The “nitrogen wash-out”

Baby had a small pneumothorax.  Symptomatic with sustained tachypnea and difficulty maintaining oxygen saturation.  I expected a chest tube insertion, but the doc wrote for a ‘nitrogen wash-out’ under oxyhood instead.  What. is. that? 

So, let’s think for a minute.  Pneumothorax is a bubble of air outside the lungs, where it shouldn’t be. Right? And that air, theoretically, is the same composition of room air. Room air is 21% oxygen, %78 nitrogen, and traces of carbon dioxide, argon, and so forth.  In short, the pneumo is mostly nitrogen.

The oxyhood creates an environment of highly concentrated oxygen for the baby to breath.  Delivering 100% oxygen into the (non-sealed) hood creates an environment of roughly 83% oxygen (according to the meter).  As the baby breathes that, the oxygen content of the lungs increases.  This makes a concentration gradient for the nitrogen, in which the nitrogen diffuses across the lung membrane into the lungs, basically sucking the pneumo out of the pleural space and into the lung.  In theory it closes the pneumo as the nitrogen is removed and the oxygen is gradually reabsorbed by the body.  Cool, no?

Well, as evidenced by chest xrays, it worked.  Within about 12 hours the pneumo had shrunk so much we could barely see it. No chest tube required.  Within 8 hours we were off IV fluids, on full gavage feeds, and weaning the oxyhood to a lower concentration of oxygen without any compromise in the baby’s oxygen saturation.  The baby was still tachypneic, but tolerating the wean based on oxygen saturation and easy respirations. According to the doc, the tachypnea would take longer to resolve (though I don’t know why)… explanations of that would be welcome.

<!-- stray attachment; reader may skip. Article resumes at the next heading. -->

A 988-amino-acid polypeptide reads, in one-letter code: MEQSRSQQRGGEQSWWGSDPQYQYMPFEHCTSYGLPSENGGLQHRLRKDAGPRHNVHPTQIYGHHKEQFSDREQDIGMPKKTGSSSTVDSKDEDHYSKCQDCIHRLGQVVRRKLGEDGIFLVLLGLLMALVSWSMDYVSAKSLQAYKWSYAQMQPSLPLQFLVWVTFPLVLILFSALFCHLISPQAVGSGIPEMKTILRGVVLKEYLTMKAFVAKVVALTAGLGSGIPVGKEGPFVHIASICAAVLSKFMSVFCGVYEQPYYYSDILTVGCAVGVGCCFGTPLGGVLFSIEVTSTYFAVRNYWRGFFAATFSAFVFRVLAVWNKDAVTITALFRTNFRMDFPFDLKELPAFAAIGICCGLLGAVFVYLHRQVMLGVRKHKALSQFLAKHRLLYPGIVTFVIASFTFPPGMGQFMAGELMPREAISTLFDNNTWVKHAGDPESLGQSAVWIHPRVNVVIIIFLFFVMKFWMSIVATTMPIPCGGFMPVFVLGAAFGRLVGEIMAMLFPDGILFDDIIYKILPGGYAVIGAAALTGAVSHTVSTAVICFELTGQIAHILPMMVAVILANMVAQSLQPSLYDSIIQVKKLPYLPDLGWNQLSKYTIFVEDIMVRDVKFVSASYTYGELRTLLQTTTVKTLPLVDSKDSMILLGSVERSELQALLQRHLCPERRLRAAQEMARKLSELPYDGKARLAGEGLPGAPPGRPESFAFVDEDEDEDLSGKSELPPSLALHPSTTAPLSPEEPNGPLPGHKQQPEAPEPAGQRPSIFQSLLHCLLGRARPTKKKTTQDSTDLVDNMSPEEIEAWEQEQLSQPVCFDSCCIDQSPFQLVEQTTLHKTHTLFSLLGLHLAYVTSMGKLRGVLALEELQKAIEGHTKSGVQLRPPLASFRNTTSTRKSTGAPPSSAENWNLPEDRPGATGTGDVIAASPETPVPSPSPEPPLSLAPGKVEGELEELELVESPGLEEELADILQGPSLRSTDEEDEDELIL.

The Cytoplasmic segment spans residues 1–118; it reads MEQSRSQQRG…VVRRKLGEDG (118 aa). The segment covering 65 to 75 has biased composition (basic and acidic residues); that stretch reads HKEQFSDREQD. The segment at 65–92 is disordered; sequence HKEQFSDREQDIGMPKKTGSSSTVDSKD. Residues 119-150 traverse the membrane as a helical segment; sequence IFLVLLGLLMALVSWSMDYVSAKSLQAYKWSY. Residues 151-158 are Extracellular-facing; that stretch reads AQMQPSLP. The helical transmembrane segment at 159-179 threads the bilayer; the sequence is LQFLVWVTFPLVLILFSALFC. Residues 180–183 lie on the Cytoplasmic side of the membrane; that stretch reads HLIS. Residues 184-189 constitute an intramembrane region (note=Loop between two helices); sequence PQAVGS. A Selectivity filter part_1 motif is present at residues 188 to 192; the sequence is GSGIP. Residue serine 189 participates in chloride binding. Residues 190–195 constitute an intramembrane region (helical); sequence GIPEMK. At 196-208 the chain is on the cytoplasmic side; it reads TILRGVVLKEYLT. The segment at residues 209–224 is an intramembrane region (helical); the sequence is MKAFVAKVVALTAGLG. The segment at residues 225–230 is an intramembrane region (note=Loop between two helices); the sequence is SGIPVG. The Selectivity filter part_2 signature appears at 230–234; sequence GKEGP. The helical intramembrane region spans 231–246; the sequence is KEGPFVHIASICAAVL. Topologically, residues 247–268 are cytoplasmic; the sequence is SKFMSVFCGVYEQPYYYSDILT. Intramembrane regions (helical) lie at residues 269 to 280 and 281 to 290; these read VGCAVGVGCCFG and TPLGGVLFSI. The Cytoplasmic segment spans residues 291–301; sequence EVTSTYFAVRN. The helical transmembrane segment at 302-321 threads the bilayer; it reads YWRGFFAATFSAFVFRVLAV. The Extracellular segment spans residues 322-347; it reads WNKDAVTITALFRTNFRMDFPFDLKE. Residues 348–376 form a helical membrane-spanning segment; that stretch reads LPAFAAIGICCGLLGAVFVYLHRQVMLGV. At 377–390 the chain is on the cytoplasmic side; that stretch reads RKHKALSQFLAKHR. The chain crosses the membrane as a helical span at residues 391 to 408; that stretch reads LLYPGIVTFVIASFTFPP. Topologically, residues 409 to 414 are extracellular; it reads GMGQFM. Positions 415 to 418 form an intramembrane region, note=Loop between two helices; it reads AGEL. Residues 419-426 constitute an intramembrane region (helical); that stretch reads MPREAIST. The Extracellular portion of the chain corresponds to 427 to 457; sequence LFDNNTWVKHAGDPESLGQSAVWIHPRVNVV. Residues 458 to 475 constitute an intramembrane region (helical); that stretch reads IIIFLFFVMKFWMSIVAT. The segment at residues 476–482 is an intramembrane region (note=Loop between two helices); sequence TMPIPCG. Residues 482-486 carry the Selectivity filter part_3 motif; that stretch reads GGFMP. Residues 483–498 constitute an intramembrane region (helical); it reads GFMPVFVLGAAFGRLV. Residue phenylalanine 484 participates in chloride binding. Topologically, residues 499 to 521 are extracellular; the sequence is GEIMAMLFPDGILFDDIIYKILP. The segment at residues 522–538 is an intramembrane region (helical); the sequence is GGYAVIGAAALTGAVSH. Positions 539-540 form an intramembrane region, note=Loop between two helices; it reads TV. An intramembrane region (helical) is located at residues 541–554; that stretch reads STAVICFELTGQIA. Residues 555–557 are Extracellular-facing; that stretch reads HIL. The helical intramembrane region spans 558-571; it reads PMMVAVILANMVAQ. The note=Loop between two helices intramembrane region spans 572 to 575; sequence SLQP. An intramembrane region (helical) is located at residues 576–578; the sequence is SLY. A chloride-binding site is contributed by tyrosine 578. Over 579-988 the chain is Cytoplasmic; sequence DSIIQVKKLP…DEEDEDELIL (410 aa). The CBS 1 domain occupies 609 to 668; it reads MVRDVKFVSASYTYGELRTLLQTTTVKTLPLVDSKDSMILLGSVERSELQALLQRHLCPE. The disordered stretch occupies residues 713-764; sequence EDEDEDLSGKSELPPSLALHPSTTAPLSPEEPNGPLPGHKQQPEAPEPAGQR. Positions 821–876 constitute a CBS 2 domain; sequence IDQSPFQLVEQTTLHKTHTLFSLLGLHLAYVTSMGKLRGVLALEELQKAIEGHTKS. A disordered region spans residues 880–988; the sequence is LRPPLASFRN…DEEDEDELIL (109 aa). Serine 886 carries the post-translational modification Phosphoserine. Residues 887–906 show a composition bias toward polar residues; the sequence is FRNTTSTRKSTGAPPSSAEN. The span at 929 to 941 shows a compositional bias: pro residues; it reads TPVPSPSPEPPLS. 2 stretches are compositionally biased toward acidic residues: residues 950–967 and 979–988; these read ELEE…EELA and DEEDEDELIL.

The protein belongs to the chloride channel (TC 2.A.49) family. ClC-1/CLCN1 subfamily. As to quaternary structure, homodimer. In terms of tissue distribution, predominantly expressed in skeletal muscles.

Advertisements

Leave a Reply

Fill in your details below or click an icon to log in:

WordPress.com Logo

You are commenting using your WordPress.com account. Log Out / Change )

Twitter picture

You are commenting using your Twitter account. Log Out / Change )

Facebook photo

You are commenting using your Facebook account. Log Out / Change )

Google+ photo

You are commenting using your Google+ account. Log Out / Change )

Connecting to %s